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5 Worst Foods for Memory

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Memory is a delicate and intricate aspect of our cognitive function, influenced by various factors, including diet. While we often focus on foods that enhance memory, it’s equally important to be aware of those that can impair it. 

In our fast-paced lives, where processed and convenience foods often find their way onto our plates, it’s crucial to understand the impact of food on our mental acuity. 

The 5 worst foods for memory include:

  • Trans fats
  • High-sugar foods
  • Processed foods
  • Alcohol
  • Highly-processed and refined carbohydrates

Memory & Age

We’ve all experienced a forgetful moment, like forgetting where we parked our car or leaving the house without our phone. But what’s normal age-related memory loss, and what isn’t?

Normal-age-related memory loss can look like:

  • Making the occasional bad decision.
  • Forgetting a monthly payment.
  • Forgetting the day of the week and remembering it later.
  • Using the wrong word sometimes.
  • Occasionally misplacing things.

Memory loss associated with dementia and Alzheimer’s looks much different. It may be:

  • Often making poor judgments and bad decisions.
  • Having problems taking care of monthly bills.
  • Losing track of the date or time of the year.
  • Trouble having a conversation.
  • Often losing things and being unable to find them.

5 worst Foods for Memory

Memory function may be related to the foods you eat. But foods that compromise gut bacteria can also trigger metabolic processors and brain inflammation that impacts memory. And certain foods are worse for this than others.

Fried Foods

You can find trans fats in many processed and fried foods. Studies have linked fried foods to lower memory scores and depression. These fats damage blood vessels and cause inflammation, affecting the blood supply to the brain. 

High-Sugar Foods

While a sweet treat can provide a quick energy boost, consistently consuming high-sugar foods can lead to excess glucose in the brain and affect the part of the brain that controls memory. Avoid imbibing in too many sugary drinks, sweets, and baked goods. 

Processed Foods

Packed with artificial additives, preservatives, and high salt levels, processed foods might be convenient but often lack the nutrients necessary for optimal brain function. A diet rich in processed foods can shorten the caps or telomeres on your DNA; long telomeres are essential for healthy cellular aging.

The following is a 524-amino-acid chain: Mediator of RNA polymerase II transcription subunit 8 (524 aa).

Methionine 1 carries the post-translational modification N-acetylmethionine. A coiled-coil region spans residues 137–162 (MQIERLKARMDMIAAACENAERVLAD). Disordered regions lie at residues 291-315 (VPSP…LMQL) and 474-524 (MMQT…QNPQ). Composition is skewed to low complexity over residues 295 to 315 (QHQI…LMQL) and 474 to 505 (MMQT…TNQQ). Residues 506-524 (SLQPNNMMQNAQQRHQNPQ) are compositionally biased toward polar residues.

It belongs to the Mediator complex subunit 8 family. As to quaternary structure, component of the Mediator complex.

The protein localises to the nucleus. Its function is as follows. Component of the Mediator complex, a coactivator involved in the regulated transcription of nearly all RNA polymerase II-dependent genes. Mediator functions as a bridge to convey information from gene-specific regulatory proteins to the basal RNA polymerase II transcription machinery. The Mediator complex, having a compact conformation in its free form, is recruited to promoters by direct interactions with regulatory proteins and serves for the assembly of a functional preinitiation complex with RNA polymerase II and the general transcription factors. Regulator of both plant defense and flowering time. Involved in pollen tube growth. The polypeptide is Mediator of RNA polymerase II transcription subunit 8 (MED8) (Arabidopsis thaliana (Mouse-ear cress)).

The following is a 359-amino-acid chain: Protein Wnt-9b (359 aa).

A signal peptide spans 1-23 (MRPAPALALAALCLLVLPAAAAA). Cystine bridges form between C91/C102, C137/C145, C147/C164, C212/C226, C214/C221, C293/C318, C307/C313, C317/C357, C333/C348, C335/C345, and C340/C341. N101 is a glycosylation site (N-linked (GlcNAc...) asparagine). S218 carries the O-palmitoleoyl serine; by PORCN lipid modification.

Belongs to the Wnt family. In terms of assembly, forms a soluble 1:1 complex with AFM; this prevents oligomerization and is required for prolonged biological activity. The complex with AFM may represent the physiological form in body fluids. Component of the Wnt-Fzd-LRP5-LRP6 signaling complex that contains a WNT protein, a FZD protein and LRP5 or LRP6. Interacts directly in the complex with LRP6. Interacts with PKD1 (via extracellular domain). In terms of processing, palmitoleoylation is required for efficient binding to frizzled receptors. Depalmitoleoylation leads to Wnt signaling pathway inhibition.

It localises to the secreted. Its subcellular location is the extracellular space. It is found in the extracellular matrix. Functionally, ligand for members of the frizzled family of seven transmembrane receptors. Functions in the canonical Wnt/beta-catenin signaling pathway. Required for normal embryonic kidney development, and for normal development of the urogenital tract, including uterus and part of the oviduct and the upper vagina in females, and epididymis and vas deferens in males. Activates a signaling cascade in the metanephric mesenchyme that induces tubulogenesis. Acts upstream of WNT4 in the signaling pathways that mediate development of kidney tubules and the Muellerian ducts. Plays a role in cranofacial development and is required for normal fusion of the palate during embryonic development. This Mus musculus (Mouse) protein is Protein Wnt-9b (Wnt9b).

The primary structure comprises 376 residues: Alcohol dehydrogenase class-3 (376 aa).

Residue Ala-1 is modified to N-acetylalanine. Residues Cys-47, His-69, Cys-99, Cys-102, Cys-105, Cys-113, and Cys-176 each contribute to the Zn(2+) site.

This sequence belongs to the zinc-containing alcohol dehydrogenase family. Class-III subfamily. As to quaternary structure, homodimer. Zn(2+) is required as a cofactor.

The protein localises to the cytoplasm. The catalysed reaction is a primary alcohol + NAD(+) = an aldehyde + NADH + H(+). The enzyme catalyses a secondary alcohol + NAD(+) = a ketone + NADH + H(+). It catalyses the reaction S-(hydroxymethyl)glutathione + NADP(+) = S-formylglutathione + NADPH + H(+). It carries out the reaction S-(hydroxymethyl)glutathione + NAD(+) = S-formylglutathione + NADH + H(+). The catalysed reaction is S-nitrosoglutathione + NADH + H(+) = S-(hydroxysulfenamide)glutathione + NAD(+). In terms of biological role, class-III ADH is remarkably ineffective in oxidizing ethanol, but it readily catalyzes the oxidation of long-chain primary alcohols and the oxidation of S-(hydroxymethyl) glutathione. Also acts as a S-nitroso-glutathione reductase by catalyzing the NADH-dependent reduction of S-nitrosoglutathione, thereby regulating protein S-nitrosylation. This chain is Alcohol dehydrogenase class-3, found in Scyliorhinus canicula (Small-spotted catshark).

One study found that people who consume high amounts of processed foods are more likely to experience mild depression than people who consume less. 


Excessive alcohol consumption can have a detrimental effect on memory. One study showed that people who drank more than 14 drinks per week had a higher risk of dementia than people who drank in moderation. 

Highly-Processed & Refined Carbohydrates

Foods like bread, pasta, and anything made from refined flour might not taste sweet, but they can cause a rapid spike in blood sugar levels since they’re processed the same as sugar. Refined carbohydrates can negatively impact cognitive function and increase your risk of cognitive impairment, such as depression. 

A selection of fruits, vegetables, whole grains, and salmon meat that supports the preservation and enhancement of cognitive function and memory.

Foods That Can Boost Memory

When you’re mindful of your food choices and choose a balanced, nutrient-rich diet, it can benefit your overall health and promote cognitive function and memory. Several foods make up a brain-healthy diet.

Fruits & Vegetables

Fruits and vegetables are rich in antioxidants and anti-inflammatory compounds that help reduce inflammation in the brain. Examples of fruits and vegetables that contain brain-healthy nutrients include:

  • Berries
  • Grapes
  • Watermelon
  • Avocado
  • Beets
  • Dark leafy greens

Fatty Fish 

Fatty fish like salmon, mackerel, and sardines are high in omega-3 fatty acids, which can improve memory. Non-fish sources of omega-3s include flaxseeds, avocados, and walnuts. You can also speak to your doctor about taking omega-3 supplements. 

Whole Grains

Complex carbohydrates help provide a steady dose of glucose without leading to excess glucose in the brain. Complex carbohydrates include whole grains like cracked wheat, couscous, chickpeas, and oats, which have a low glycemic index.

Healthy Fats

You can replace trans and saturated fats in your diet with healthy fats. Examples of healthy monounsaturated fats include olive oil, which can help reduce bad or LDL cholesterol. Olive oil also contains protective antioxidant compounds. 

Individualized Care for Loved Ones

What we eat can affect our brain health as we age. By avoiding fried, processed, and sugary foods and limiting alcohol, we can help support our brain health and memory. 

If you’re looking for a community dedicated to supporting the cognitive health of residents through individualized levels of care, call Tylers Mill Senior Living or schedule a visit to see what our community offers in person. 

Written by Ryan Donahue, Regional Vice President

More Articles By Ryan Donahue, Regional Vice President
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